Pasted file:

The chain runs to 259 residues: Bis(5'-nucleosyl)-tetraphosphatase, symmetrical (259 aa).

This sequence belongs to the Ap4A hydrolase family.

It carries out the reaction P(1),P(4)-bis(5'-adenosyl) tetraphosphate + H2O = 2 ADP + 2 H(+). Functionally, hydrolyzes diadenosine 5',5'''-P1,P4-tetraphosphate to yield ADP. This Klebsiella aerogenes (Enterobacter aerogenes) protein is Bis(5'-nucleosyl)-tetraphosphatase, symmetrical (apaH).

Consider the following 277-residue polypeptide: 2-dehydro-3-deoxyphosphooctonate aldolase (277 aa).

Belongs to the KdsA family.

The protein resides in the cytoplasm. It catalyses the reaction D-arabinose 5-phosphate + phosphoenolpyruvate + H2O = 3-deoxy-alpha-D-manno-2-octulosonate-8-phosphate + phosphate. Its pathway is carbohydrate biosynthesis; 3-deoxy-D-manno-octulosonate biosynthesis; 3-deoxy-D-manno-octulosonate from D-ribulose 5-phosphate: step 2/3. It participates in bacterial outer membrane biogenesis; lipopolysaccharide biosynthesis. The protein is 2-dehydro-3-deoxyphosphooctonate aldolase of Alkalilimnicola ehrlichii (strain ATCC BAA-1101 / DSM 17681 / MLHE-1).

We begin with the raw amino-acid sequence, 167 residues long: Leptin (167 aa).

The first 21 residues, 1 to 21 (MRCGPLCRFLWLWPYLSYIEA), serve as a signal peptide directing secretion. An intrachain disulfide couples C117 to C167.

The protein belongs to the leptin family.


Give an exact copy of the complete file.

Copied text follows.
The chain runs to 259 residues: Bis(5'-nucleosyl)-tetraphosphatase, symmetrical (259 aa).

This sequence belongs to the Ap4A hydrolase family.

It carries out the reaction P(1),P(4)-bis(5'-adenosyl) tetraphosphate + H2O = 2 ADP + 2 H(+). Functionally, hydrolyzes diadenosine 5',5'''-P1,P4-tetraphosphate to yield ADP. This Klebsiella aerogenes (Enterobacter aerogenes) protein is Bis(5'-nucleosyl)-tetraphosphatase, symmetrical (apaH).

Consider the following 277-residue polypeptide: 2-dehydro-3-deoxyphosphooctonate aldolase (277 aa).

Belongs to the KdsA family.

The protein resides in the cytoplasm. It catalyses the reaction D-arabinose 5-phosphate + phosphoenolpyruvate + H2O = 3-deoxy-alpha-D-manno-2-octulosonate-8-phosphate + phosphate. Its pathway is carbohydrate biosynthesis; 3-deoxy-D-manno-octulosonate biosynthesis; 3-deoxy-D-manno-octulosonate from D-ribulose 5-phosphate: step 2/3. It participates in bacterial outer membrane biogenesis; lipopolysaccharide biosynthesis. The protein is 2-dehydro-3-deoxyphosphooctonate aldolase of Alkalilimnicola ehrlichii (strain ATCC BAA-1101 / DSM 17681 / MLHE-1).

We begin with the raw amino-acid sequence, 167 residues long: Leptin (167 aa).

The first 21 residues, 1 to 21 (MRCGPLCRFLWLWPYLSYIEA), serve as a signal peptide directing secretion. An intrachain disulfide couples C117 to C167.

The protein belongs to the leptin family.